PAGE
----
As a general guideline, degeneration of the cervical spine (neck) refers to three structures: the bones, the discs, and the joints. X-rays are usually used to make this diagnosis. First the doctor looks at the height of the disc space where the fusion took place. This measurement is compared to the height of discs that show no sign of degeneration.
If up to 25 percent of the disc height is lost, there's mild degeneration. A loss of up to half the disc height is considered moderate. Severe is shown by a loss of more than half the disc height.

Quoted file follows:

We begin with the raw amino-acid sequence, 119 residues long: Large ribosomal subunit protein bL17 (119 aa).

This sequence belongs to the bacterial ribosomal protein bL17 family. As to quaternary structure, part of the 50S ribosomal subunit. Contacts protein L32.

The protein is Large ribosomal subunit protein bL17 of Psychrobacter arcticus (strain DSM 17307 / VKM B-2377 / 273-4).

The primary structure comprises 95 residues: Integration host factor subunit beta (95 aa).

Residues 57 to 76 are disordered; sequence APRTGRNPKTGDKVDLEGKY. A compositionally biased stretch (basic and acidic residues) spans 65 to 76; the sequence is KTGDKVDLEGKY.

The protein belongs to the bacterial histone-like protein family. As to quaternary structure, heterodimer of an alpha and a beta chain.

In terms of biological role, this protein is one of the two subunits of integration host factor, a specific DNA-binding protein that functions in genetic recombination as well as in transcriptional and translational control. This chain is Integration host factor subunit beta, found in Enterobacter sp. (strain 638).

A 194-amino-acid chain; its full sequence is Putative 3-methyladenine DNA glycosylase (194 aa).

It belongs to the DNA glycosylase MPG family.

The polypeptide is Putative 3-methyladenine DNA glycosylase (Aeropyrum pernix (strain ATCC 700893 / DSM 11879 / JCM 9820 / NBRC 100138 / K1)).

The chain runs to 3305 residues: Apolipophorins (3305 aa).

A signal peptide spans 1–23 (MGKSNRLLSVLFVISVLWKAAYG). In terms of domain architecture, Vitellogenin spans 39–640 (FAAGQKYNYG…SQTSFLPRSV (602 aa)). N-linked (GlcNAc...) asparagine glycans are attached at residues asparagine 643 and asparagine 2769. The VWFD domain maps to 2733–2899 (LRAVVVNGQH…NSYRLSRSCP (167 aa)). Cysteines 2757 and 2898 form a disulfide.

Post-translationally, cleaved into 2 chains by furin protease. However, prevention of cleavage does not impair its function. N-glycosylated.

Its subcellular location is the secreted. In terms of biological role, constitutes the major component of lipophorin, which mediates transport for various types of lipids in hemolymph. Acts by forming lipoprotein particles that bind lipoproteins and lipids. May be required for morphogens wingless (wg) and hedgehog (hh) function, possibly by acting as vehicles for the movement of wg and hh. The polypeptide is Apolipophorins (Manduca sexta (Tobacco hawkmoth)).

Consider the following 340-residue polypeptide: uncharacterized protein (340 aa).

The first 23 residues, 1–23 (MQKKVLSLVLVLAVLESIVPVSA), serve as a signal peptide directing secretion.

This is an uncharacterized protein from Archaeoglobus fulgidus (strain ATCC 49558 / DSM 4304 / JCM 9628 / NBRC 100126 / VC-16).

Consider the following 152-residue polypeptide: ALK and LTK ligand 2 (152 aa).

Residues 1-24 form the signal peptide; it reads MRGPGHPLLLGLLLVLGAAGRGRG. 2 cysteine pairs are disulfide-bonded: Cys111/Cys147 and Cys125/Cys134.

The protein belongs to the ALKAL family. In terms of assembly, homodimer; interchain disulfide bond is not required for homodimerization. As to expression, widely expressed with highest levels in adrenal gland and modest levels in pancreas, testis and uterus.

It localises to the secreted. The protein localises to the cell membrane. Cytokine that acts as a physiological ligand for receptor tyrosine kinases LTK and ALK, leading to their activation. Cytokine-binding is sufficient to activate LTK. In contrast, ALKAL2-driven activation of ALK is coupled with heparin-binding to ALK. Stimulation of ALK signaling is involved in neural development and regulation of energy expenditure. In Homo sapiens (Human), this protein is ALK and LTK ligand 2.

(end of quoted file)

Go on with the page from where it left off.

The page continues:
A second measure of degeneration in the cervical spine is the presence of bone spurs called osteophytes. As the disc degenerates, the joints start to get pressed together. The joints start to get worn. The body responds by adding more bone around the joints. This can actually result in less movement at the joint.
The spine can get stuck in a position of too much flexion called kyphosis or too much extension called lordosis. The degree of these curves can also be graded as mild, moderate, or severe.